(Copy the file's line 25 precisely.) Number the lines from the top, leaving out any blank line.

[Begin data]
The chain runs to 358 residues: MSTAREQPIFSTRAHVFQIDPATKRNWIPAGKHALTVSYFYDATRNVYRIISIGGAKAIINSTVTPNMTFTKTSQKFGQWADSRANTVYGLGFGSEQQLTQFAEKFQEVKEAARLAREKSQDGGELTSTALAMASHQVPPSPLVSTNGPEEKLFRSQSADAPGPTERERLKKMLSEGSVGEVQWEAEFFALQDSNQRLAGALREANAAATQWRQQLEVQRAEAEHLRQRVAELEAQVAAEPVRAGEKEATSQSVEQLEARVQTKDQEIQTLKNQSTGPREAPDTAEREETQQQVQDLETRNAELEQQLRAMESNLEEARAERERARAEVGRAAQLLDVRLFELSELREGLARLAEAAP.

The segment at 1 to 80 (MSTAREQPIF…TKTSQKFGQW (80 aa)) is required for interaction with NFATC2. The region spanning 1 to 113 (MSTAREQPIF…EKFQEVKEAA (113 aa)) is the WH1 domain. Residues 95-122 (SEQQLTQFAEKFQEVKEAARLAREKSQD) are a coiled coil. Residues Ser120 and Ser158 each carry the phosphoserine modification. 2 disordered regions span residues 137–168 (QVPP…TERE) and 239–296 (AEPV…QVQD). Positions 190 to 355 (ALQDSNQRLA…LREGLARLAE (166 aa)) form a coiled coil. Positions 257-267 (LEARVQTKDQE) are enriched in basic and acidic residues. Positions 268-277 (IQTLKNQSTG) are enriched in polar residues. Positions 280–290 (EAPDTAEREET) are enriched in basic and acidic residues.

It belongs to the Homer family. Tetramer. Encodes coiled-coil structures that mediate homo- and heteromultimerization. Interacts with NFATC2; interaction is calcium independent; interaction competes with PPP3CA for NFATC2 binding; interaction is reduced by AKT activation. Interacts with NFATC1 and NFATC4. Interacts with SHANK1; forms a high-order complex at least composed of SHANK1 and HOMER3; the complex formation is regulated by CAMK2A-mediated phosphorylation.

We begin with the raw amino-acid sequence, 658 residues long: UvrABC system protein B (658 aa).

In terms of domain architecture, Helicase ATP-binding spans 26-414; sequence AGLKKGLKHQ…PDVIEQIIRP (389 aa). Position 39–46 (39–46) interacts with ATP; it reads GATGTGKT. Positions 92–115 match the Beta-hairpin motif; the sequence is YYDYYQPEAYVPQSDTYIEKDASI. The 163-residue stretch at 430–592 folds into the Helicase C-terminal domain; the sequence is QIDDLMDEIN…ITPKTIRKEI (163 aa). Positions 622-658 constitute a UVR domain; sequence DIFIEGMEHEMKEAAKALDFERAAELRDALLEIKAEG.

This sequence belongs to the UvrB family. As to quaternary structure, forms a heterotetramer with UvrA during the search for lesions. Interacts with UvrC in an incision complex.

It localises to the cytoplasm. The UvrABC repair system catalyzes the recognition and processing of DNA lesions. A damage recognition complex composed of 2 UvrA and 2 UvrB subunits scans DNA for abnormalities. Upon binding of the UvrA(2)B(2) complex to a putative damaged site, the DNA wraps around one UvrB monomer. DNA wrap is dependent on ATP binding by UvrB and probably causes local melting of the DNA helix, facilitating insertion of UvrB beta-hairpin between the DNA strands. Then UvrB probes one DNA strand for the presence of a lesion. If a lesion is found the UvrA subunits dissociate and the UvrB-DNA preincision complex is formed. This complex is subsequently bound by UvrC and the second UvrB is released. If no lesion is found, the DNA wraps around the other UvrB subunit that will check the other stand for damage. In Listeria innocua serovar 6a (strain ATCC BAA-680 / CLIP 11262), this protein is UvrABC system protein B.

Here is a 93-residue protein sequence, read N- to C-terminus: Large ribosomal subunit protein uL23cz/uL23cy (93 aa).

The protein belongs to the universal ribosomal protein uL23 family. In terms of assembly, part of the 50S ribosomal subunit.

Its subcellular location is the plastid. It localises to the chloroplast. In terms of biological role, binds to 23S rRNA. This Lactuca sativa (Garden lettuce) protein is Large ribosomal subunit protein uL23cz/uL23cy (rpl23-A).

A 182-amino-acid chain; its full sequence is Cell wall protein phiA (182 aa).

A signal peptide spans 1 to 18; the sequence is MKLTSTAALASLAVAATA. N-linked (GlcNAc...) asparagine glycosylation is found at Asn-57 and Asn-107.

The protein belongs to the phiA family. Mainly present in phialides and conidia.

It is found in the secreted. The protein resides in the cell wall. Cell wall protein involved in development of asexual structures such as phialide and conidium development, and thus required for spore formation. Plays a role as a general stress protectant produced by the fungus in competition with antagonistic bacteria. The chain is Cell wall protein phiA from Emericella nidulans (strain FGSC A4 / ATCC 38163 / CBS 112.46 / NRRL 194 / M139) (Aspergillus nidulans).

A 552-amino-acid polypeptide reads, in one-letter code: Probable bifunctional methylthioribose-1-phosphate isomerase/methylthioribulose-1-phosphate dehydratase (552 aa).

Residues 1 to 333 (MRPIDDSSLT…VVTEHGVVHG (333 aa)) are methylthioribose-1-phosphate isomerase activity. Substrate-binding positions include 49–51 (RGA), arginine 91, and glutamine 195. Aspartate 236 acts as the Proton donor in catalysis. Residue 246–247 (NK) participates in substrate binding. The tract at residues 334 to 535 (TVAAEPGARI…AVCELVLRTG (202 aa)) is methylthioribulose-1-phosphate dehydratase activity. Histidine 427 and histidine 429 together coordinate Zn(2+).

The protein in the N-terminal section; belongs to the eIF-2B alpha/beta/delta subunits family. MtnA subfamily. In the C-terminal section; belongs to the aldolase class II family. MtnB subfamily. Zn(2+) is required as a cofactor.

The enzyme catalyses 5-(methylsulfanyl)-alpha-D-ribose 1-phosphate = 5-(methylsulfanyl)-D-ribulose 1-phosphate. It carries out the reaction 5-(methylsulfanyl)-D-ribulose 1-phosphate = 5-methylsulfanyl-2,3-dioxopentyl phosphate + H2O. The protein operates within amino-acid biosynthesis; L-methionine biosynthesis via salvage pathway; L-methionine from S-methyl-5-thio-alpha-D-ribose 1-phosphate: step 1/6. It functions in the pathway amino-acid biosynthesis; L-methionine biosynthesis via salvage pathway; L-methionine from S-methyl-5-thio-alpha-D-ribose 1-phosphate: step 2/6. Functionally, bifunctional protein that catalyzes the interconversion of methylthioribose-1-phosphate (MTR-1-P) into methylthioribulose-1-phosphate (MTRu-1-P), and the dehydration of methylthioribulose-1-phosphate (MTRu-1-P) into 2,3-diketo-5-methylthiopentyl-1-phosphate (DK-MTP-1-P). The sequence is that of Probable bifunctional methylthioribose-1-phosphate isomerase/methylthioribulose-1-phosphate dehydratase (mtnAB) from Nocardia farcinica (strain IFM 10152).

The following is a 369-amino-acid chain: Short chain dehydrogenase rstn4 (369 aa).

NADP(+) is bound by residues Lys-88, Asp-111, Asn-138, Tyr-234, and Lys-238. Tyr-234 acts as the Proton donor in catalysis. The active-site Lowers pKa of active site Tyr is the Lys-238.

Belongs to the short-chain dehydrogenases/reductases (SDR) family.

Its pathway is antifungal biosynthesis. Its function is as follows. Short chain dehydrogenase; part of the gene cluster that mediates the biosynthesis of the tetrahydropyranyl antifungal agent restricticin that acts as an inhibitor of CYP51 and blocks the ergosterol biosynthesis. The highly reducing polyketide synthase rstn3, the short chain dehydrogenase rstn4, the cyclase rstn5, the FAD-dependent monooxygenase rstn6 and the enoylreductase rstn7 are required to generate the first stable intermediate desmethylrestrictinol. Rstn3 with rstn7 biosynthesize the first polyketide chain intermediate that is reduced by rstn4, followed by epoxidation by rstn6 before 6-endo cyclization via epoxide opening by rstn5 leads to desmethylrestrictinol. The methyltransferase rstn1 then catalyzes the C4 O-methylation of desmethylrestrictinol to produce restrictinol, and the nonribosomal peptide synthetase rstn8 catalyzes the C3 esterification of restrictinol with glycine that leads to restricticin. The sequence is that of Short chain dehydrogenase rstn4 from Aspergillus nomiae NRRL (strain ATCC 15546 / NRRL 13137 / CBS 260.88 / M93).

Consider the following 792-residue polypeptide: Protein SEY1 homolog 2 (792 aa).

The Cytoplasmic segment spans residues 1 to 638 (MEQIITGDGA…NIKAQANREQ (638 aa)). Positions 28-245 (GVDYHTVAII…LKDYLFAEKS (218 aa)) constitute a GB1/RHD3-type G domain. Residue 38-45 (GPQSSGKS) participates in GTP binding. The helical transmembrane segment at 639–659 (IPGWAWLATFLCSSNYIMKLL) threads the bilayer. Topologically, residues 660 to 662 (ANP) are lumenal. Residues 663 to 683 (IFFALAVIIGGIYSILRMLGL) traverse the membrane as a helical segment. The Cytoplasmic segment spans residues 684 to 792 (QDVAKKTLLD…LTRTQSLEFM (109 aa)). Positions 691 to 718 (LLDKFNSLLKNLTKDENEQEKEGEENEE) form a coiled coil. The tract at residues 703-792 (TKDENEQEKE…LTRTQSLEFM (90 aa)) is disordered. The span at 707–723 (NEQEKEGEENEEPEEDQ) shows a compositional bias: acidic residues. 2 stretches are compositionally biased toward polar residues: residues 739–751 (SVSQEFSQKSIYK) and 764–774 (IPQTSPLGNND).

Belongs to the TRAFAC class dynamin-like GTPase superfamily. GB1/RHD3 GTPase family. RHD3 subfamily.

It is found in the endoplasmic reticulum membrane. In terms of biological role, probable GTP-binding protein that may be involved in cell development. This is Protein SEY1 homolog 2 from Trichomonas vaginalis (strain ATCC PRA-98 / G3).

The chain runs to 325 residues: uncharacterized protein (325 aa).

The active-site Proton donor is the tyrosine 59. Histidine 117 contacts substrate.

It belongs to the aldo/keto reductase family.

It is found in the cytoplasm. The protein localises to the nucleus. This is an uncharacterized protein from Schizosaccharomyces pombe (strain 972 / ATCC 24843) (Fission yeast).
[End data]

Belongs to the TRAFAC class dynamin-like GTPase superfamily. GB1/RHD3 GTPase family. RHD3 subfamily.